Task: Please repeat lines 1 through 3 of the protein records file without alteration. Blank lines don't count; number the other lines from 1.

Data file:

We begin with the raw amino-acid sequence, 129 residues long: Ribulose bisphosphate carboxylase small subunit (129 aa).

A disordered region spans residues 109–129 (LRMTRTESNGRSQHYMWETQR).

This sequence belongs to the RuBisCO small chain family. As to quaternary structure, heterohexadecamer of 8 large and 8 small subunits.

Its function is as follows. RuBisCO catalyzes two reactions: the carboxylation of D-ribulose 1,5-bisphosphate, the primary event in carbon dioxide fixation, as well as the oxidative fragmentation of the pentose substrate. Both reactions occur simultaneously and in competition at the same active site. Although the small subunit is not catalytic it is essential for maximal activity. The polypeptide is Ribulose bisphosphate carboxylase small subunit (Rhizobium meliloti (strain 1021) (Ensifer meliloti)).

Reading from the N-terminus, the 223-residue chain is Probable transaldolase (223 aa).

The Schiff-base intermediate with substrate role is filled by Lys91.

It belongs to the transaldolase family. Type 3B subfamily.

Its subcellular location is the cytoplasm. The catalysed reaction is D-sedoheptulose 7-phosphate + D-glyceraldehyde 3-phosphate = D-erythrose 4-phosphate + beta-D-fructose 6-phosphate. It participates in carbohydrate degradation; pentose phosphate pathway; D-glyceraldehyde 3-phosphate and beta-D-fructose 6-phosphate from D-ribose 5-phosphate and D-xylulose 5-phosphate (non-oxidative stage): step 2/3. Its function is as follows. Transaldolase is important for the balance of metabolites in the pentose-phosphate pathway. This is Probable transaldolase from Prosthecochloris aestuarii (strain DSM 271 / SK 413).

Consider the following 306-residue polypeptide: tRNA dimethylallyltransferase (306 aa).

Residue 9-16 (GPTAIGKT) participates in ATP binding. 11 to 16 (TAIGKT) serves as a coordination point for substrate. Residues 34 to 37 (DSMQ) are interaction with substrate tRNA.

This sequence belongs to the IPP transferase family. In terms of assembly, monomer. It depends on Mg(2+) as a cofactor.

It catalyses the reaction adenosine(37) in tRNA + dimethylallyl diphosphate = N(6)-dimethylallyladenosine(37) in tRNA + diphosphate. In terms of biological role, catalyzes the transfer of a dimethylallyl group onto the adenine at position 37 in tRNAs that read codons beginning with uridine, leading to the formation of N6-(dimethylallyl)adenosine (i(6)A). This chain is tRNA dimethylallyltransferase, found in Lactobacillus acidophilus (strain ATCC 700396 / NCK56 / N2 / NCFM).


We begin with the raw amino-acid sequence, 129 residues long: Ribulose bisphosphate carboxylase small subunit (129 aa).

A disordered region spans residues 109–129 (LRMTRTESNGRSQHYMWETQR).

This sequence belongs to the RuBisCO small chain family. As to quaternary structure, heterohexadecamer of 8 large and 8 small subunits.